Speaking English in Denmark

In America, being bilingual is almost something exotic. Though being bilingual is becoming increasing popular in the U.S, it wasn’t until I came to Denmark that I realized almost every single Dane can speak another language and in a lot of cases, they can speak more than 2! This discovery was amazing to me as, in high school, the kid that could speak another language fluently had somewhat of a celebrity status as it was their job to teach all of us as many curse words as possible. Every day I become more and more impressed when speaking with a Dane in English; heck, they speak better English than some of my buddies back home (no offense guys). With Sweden, Norway, and Denmark all ranking in the top 5 countries in English proficiency, it’s very difficult to find a Dane that cannot speak English, especially among the younger generations. But why is it that Scandinavians speak English so well; and more importantly, why do they want to?


Starting Early

In the states, when we are in high school (at around 14-18 years old), we select a language we would like to learn (usually Spanish), and do just enough to get through those couple hours each week. Unless you are living in a place with a big hispanic culture, like Miami, once you leave that classroom there isn’t really anything that encourages or forces you to use that Spanish. Therefore, we forget it fairly easily.

However, if you cross the Atlantic and go north (way north), you will find 7 year olds in Scandinavia learning the English language. Did I even know there were other languages when I was 7? Though most children’s movies and shows are dubbed in Danish, as Danes get older they will begin to watch more and more American shows and movies in English. This is certainly a key factor to their impressive English.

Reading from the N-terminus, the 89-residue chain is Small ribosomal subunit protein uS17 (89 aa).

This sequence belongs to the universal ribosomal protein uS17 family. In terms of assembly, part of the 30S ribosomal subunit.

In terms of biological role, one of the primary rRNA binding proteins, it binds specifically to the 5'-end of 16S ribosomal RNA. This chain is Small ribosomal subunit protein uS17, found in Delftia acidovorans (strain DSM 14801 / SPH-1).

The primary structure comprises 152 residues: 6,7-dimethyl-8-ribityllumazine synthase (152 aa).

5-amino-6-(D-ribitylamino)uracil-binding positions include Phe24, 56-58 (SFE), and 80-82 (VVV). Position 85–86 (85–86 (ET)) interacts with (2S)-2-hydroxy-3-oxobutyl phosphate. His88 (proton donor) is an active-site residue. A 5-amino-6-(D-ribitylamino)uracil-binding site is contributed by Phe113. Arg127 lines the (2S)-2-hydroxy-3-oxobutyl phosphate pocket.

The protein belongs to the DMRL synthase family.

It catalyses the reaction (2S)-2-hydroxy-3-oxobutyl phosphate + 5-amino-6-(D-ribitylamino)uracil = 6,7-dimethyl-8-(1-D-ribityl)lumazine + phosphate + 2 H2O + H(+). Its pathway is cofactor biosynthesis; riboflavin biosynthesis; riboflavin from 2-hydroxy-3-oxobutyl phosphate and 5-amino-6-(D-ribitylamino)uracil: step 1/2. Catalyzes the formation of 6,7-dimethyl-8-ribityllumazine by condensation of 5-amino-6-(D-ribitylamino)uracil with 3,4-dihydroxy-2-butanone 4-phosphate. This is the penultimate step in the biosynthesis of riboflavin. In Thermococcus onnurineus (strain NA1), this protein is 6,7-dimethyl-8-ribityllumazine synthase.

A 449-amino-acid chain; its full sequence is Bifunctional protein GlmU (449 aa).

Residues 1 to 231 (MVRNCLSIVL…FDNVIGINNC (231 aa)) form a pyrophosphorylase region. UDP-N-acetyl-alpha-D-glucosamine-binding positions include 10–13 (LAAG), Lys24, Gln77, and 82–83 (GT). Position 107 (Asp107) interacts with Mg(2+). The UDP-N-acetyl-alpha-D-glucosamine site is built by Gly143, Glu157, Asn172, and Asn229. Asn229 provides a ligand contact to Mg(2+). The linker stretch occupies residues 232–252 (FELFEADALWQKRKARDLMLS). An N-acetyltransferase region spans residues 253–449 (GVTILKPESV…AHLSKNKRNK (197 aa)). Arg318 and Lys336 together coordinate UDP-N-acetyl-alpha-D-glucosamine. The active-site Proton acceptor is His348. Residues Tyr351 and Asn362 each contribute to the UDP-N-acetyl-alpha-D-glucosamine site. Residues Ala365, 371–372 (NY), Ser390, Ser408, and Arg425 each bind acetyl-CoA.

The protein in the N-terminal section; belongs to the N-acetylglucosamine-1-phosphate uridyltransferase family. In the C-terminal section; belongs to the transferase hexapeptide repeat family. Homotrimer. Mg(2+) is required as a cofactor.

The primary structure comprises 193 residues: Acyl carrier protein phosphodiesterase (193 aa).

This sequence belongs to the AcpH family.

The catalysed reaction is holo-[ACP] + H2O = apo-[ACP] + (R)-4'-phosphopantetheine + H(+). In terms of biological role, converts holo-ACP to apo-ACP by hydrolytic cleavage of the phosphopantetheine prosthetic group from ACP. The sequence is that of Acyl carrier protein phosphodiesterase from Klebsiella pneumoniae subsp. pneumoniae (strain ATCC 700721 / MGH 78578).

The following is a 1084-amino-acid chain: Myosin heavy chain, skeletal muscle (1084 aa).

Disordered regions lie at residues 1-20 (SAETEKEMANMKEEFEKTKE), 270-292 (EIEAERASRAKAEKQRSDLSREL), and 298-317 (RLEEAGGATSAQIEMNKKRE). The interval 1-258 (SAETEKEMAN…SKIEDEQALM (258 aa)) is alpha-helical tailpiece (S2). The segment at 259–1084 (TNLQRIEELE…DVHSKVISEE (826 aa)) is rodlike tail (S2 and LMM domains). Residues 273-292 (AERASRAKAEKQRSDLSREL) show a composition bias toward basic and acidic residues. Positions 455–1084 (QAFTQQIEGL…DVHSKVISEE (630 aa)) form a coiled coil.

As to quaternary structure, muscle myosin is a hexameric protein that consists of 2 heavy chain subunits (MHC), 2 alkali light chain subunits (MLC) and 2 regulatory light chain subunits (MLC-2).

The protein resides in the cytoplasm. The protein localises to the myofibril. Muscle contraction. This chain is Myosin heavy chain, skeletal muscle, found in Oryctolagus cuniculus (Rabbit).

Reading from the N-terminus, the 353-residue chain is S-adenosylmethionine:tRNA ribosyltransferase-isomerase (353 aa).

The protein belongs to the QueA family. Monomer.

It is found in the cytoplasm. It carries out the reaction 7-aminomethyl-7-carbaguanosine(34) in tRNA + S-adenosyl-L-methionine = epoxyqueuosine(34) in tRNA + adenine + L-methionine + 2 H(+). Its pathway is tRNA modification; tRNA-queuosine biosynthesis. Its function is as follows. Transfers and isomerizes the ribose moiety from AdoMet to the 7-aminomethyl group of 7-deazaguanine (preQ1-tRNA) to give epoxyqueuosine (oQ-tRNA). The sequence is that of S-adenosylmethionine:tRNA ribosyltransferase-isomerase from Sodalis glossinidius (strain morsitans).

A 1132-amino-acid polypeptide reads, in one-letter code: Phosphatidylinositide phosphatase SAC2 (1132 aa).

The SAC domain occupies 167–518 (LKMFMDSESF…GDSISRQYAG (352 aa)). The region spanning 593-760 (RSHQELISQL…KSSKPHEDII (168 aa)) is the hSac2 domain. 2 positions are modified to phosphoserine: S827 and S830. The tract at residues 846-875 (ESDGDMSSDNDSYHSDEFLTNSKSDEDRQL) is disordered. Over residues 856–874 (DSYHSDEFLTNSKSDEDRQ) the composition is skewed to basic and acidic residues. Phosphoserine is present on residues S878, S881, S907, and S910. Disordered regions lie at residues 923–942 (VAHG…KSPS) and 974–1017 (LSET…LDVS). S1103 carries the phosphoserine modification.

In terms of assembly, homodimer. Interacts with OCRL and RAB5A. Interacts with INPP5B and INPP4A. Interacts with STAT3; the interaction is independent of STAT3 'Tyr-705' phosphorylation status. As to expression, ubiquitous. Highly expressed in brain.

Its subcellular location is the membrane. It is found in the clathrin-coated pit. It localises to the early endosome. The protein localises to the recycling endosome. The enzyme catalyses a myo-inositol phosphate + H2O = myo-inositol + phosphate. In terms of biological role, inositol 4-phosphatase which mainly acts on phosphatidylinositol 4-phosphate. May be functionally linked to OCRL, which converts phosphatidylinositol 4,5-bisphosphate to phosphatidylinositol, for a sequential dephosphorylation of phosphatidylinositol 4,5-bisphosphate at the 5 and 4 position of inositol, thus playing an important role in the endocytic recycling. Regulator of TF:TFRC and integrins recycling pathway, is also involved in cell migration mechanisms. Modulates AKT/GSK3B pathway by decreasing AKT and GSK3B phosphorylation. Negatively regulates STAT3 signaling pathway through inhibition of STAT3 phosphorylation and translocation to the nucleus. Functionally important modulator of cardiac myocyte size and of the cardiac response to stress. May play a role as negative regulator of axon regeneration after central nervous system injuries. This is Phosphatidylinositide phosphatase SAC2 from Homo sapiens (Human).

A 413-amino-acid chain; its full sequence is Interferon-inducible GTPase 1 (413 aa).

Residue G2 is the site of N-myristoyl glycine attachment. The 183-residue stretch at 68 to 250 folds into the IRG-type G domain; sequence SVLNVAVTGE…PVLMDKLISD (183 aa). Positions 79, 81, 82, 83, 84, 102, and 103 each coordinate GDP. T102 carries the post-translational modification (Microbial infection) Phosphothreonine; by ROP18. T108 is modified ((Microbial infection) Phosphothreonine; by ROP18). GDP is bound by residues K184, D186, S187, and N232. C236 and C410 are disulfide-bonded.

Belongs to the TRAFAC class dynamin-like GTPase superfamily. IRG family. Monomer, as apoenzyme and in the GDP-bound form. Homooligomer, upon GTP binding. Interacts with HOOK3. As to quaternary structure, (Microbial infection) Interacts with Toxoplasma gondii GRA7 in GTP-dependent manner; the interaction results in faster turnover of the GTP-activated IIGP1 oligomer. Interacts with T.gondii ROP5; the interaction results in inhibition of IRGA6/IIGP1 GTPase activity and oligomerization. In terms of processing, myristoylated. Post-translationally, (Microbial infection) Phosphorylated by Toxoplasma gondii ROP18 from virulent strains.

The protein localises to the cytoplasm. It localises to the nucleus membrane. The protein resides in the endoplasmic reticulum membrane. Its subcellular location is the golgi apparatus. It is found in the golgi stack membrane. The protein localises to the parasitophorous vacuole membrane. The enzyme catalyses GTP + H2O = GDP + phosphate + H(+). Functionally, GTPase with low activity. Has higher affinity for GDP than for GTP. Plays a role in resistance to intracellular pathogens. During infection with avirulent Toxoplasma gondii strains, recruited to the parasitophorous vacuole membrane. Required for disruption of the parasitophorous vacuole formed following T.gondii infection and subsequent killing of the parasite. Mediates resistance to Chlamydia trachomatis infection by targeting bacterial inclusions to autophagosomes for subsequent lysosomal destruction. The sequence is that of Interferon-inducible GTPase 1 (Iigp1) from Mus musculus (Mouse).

The “Cool” Factor

Before even moving to Denmark, I had a buddy from Sweden who would always tell me that many Swedes thought speaking English was “cool.” Now living in Denmark, I can see that the younger generation would agree as well. When listening to two Danes talk, and not understanding a word they are saying, my ears perk up when I hear random phrases like: “Oh my god,” or “old school.” If you listen to a conversation long enough you will most certainly hear other English words such as “cool” or “nice.”

In Scandinavia, English sometimes has somewhat of a “Cool” factor. Danes grow up watching many American TV shows and blockbuster movies and begin to use some of the words they hear; much like us Americans do as well.



English is the 3rd most spoken language in the world, behind Chinese and Spanish, but is seen as somewhat of a common language. It is one of, if not the most, popular 2nd language people learn, as well as the official language of the United Nations. Most people throughout the world know that if they want something brought to the world stage, it is a good idea to have it in English.

With so many great ideas coming out of Scandinavia, Pine Tribe has made it a mission to bring them to that world stage. Pine Tribe has teamed up with some of the most amazing Scandinavians whom are leaders in their fields, in order to bring you ways to better yourself. Whether it’s about happiness, healthiness, or work-life balance, books such as Happy Hour is 9-5, 10 Years Younger in 10 Weeks, and Winning Without Losing are sure to help you improve your life and set you in the right direction towards becoming your best self. It’s time to discover Scandinavia.

Images from: Here, here and here

Peter Gratale

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